This video clip, "Strange Hole in the desert Blows Sand into the air in Saudi Arabia" (alternative link), shows a hole in the desert that erupts like a geyser, except with sand instead of water. It is apparently located in the Aljof area in the north of Saudi Arabia.

The commenters on this video (and its duplicates) have come up with many conjectures, including:

  • natural gas from a freshly-drilled mine
  • a broken pipeline underneath.
  • a pressure build up of certain gases, like methane.
  • a fake video.
  • seismic or volcanic activity.

Can anyone explain what this phenomena is?

migrated from skeptics.stackexchange.com May 23 '16 at 0:58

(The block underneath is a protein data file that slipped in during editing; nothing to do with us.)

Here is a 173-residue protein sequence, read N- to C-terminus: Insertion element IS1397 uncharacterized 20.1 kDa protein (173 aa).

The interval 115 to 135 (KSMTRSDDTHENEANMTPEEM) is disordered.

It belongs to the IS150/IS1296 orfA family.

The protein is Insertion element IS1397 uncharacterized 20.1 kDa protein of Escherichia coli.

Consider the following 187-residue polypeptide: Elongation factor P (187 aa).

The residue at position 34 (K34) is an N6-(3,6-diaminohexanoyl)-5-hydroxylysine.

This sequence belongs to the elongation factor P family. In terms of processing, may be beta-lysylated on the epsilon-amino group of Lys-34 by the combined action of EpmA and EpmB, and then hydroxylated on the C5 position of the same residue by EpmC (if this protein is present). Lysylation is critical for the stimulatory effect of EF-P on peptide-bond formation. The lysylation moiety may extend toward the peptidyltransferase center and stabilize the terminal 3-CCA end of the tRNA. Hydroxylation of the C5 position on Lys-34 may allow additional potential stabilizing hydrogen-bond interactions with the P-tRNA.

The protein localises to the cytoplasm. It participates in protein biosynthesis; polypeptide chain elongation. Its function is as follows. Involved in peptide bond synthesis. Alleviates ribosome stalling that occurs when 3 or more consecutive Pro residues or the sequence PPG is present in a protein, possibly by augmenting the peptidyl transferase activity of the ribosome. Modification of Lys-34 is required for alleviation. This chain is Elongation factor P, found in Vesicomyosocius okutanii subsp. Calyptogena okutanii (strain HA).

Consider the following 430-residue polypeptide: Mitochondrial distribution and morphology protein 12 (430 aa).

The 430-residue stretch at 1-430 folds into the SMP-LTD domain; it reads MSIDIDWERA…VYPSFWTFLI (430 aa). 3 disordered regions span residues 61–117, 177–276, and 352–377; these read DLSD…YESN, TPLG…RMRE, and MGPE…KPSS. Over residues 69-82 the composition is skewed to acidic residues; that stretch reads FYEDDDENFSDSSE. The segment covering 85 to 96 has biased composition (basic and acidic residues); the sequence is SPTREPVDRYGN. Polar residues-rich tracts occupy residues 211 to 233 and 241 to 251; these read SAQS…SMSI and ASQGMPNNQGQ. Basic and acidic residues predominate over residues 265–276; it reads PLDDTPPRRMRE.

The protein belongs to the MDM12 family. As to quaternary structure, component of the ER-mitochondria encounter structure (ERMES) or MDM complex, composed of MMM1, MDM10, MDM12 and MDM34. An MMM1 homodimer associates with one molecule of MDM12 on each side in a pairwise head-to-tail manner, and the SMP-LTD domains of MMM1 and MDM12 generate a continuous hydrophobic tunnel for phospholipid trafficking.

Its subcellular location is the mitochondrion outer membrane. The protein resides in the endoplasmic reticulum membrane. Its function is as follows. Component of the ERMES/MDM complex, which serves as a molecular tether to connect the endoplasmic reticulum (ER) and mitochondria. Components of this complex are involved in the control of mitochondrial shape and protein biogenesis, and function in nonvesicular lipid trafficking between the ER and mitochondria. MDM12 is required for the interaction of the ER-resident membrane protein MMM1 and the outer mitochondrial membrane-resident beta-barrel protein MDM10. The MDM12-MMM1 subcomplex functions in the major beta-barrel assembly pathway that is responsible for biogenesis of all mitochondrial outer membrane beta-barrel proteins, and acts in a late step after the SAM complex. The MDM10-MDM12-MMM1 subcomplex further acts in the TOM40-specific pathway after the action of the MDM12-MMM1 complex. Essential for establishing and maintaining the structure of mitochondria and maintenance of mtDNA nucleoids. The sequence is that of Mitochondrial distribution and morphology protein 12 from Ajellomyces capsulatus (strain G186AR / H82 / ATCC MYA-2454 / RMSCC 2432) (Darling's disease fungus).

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  • 2
    That is a copy of this better quality video, and the comments below it explain/suggest what's going on. – Jan Doggen May 23 '16 at 11:15
  • @JabDoggen The YouTube account behind your link is gone and so is the video. However, the original story at the Daily Mail linked by OP is still there. – Spencer Jan 20 at 14:50

Blowholes are formed through small openings in the ground through which air will blow out or suck in.They have been likened to natural fans or vacuums.Blowholes are dependent on weather: air temperature and pressure interact to create the stunning effects when air travels from higher to lower density. When outside air warms up, it may eventually become the same density as air underground, causing air flow at the blowhole to stop.This outside air continues to warm up, causing air to begin blowing out of the hole.

  • 4
    Are you suggesting that this is a natural blowhole? To/from what then? – Jan Doggen Jul 27 '16 at 19:32

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